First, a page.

“We found no evidence that any funds were disbursed, used for other purposes, or otherwise spent improperly by presidential candidate Esther Xiang,” the report states.

Xiang and her running mate, David Y. Zhang ’23, were runners-up in the election among six tickets.

In a written statement to The Crimson Thursday, Xiang underscored the distress the episode had caused her and advocated for compassion and kindness from her peers.

“These were severe accusations, and their insidious intent and destructive power cannot be understated. They affected my relationships, had people questioning my character, and took a deep toll on my mental health and wellbeing,” Xiang wrote. “I hope that this audit brings us clarity, not just about my situation, but about how the UC, its campaigns, and all members of the Harvard community should hold themselves more accountable for their actions.”

Cheng addressed the findings in his email.

“No one deserves to have their reputation destroyed by false, misleading allegations,” he wrote.

The report also cleared the Council of tax code violations that were the focus of attacks by Ivor K. Zimmerman ’24 during his bid for UC president in the same election.

Zimmerman and his running mate, Joy Y. Lin ’23, campaigned largely on the premise that the UC had violated its own constitution by failing to file for non-profit status since 2008, and that the body was therefore nonexistent.

Then-UC President Noah A. Harris ’22 defended the council against the accusation, clarifying that the Council was automatically granted non-profit status on account of its standing as a Harvard student organization. The UC later voted to remove this constitutional requirement.

The report echoed Harris’ explanation.

“The UC is not required to file income tax returns since it is sponsored by the DSO and qualifies under the University’s tax-exempt status,” it reads.

Zimmerman reacted to the findings with relief and some humor.

“I don't want to say I'm disappointed because it's a good thing, but obviously, womp womp, ran a campaign on saying it wasn't real,” he said.

The report states that, in two of the 12 allegations investigated, auditors could not make conclusions “based on the unavailability of financial records or inconclusive data.” These allegations included the “failure to collect and review $100,000 of grant receipts and request return of unspent funds during 2017 and 2018” and the use of UC debit cards for meals and snacks.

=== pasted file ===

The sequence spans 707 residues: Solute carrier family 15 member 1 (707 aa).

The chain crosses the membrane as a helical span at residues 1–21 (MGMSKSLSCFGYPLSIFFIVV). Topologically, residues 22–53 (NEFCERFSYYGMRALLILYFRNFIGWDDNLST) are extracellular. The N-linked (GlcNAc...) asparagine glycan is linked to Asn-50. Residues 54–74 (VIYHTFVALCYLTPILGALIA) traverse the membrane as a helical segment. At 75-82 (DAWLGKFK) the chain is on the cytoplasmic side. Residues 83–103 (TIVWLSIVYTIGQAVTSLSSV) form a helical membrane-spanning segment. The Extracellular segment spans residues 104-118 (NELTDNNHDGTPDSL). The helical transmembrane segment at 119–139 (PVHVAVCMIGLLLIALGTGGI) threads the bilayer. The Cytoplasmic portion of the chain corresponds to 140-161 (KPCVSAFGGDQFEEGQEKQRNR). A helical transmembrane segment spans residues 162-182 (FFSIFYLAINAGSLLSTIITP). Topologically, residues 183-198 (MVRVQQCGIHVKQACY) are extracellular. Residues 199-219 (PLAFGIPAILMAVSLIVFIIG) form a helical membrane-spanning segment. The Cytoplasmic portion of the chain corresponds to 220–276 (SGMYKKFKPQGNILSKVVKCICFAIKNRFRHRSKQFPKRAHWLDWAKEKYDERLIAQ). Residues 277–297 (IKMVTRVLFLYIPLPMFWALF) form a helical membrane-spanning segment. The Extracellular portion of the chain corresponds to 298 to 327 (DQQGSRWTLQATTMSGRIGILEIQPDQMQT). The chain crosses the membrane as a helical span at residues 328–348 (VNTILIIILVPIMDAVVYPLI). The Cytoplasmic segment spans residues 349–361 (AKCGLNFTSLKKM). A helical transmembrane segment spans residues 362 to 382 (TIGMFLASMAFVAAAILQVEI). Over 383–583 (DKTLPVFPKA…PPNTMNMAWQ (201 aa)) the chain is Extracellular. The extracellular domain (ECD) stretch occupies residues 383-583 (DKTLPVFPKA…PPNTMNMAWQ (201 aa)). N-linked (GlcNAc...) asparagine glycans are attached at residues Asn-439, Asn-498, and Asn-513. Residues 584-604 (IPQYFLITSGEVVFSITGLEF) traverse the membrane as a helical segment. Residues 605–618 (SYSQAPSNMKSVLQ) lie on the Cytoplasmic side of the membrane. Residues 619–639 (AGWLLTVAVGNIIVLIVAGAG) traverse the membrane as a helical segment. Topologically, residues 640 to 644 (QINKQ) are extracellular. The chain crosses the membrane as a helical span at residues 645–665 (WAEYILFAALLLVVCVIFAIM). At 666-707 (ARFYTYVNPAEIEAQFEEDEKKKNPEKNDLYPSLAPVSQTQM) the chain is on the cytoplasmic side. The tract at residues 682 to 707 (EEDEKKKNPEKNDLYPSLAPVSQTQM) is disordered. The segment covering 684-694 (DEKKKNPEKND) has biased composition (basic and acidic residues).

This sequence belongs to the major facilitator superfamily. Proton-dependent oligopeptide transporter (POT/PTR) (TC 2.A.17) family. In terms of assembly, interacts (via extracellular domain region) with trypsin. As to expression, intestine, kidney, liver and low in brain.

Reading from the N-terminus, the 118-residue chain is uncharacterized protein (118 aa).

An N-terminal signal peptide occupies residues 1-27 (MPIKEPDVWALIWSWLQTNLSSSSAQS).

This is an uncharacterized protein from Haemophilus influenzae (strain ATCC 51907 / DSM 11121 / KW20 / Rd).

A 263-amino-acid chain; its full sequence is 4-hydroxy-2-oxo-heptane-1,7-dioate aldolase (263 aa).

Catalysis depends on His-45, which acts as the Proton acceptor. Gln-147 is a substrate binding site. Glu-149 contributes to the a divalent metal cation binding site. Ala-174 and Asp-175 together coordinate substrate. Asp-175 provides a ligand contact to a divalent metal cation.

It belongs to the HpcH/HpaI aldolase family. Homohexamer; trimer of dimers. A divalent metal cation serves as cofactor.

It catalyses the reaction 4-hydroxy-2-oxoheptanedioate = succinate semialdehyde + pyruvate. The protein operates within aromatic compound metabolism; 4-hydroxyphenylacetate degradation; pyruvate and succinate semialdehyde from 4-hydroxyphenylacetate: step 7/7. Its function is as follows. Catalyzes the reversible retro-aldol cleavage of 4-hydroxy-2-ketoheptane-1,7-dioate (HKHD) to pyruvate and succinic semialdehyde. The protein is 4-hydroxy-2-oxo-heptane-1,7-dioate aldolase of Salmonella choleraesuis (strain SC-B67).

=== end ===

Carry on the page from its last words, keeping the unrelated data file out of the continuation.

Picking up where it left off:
Four other allegations remain pending including favoritism shown toward large student organizations, conflicts of interest in Wintersession grants, political contributions made by the Council, and “misuse of grant funds by a student organization focused on cultural and racial initiatives.”

The report also presented a range of procedural recommendations to improve the UC’s financial management practices, including regular review of UC debit card activity, more thorough financial training for officers, and the documentation of conflict of interest procedures.

UC Treasurer Kimani E. Panthier ’24 expressed satisfaction with the results of the audit and underscored his commitment to improving the UC’s financial management infrastructure.

“My reaction to the audit is that the audit confirms what I knew all along, that there were no financial irregularities,” Panthier said. “I think that these findings demonstrate that we can even further enhance the fiscal responsibility of the UC with the help of the professionals from the independent audit.”

The report states that the investigators are “working with UC officers to resolve” the pending allegations and expect “to reach a conclusion in the next few days.”

—Staff writer J. Sellers Hill can be reached at